“Carrie” by Stephen King — Just in time for Halloween, a remake of the horror classic, which originally starred Sissy Spacek as the downtrodden yet unusually gifted teenager who turns her high school prom into a night no one will forget. The new version stars up-and-coming Chloe Grace Moretz and Julianne Moore. This movie opens Oct. 18.
“The Monuments Men” by Robert S. Edsel — So, in addition to attempting world dominance, Adolf Hitler also decided to take on the added responsibility of purging the world of any works of art which he found objectionable. Who knew? A brave team of American and British art historians, museum directors and other assorted nerds embarked on a mission to save these treasures from destruction. Starring George Clooney, Matt Damon and Cate Blanchett, look for this movie on Dec. 18.
“The Family,” based on the book “Malavita” by Tonino Benacquista — The Blake family, new American imports to a small Normandy town in France, is not as “normal” as they first appear … because they are a mafia family under the witness protection program. Starring Robert DeNiro and Michelle Pfeiffer, this flick opens Sept. 13.
“Paranoia” by Joseph Finder — Adam Cassidy is living the dream – with a beautiful girlfriend, fancy sports car and more money than he can spend – but at a terrible cost. When he finally grows up and tries to go straight, his dream life quickly turns into a nightmare. Look for this PG-13 thriller on Aug.16. n“Parkland” based on “Reclaiming History: The Assassination of President John F. Kennedy” by Vincent Bugliosi — “Reclaiming History” is prosecutor Bugliosi’s treatise on the events and facts surrounding JFK’s assassination, which is a lot of information to cram into a movie. The movie, starring Zac Efron and Paul Giamatti opens Sept. 20.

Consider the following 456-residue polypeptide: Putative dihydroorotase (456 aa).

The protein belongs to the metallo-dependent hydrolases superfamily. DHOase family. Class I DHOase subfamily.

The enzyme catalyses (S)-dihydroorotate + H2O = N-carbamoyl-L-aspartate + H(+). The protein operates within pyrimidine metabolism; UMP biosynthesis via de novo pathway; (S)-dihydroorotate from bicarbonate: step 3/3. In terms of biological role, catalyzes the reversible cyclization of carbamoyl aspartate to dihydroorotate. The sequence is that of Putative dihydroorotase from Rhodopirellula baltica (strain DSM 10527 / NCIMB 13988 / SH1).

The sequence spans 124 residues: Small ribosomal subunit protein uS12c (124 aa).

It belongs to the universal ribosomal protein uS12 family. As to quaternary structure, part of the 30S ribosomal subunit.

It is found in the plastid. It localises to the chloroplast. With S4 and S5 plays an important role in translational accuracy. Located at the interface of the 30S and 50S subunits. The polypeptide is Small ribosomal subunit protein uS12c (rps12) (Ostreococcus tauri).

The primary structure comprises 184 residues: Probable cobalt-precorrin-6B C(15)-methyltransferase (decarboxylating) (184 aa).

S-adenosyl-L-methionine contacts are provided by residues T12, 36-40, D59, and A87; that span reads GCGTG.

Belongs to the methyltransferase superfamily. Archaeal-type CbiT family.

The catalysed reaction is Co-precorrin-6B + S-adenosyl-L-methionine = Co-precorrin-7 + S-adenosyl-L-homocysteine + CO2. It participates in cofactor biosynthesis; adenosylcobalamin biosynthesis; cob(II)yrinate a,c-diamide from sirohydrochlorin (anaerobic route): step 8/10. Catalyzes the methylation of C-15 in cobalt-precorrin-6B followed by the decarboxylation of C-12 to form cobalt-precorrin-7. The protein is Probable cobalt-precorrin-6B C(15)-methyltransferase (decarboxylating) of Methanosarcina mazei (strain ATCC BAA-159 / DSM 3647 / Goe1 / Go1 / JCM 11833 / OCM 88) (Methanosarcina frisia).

“As I Lay Dying” by William Faulkner — Faulkner’s classic tale comes to life on Sept. 27. Starring James Franco and Danny McBride, it tells the tale of Bunden family matriarch Addie’s death and her family’s pilgrimage to bury her according to her last wishes.
“The Book Thief” by Marcus Zusak — Although this beautiful story, which takes place in Nazi Germany, is one of my favorite all-time books, I am not sure I will be going to see the movie in theaters. Why, you may ask? Because I am such a sloppy mess from reading the book, I cannot imagine that I would be in any shape to be in public after watching this on the big screen. Either way, this tale, narrated by Death himself, opens Nov. 15.
“Captain Phillips” based on “A Captain’s Duty” by Richard Phillips — When Somali pirates boarded a ship carrying supplies for the World Health Organization, I’m sure they hadn’t counted on encountering Captain Richard Phillips, who offered himself as a hostage in an effort to spare his crew. This true story stars Tom Hanks and Catherine Keener with an opening date of Oct. 11.
“Twelve Years a Slave” by Solomon Northrup — Originally published in 1853, this true story of a free man who was kidnapped into slavery opens with a limited release on Oct. 18. The movie stars Brad Pitt, Michael Fassbender and Chiwetel Eijiofor.
“Homefront” by Chuck Logan — When a DEA agent moves his family to a small town in Minnesota, he is hoping the quiet atmosphere will lead to a healing period for them. Unfortunately, he has moved next door to trouble with a capital “T.” Released on Nov. 27, this thriller stars James Franco and Jason Statham.
“Inside Llewyn Davis” based on “The Mayor of McDougal Street: A Memoir” by Dave Van Ronk and Elijah Wald — Opening on Dec. 6, this is the tale of folk musician Van Ronk, who passed away in 2002, and his many adventures in the 1950s and 1960s music scene. The screenplay was written by the Coen Brothers, who also direct, and the film stars Carey Mulligan and Justin Timberlake. While I would love to be able to say I will not only read ALL of these books as well as see the movies, I am only human ... but I am always interested in hearing others’ impressions of both.
Feel free to drop me a line at firstname.lastname@example.org.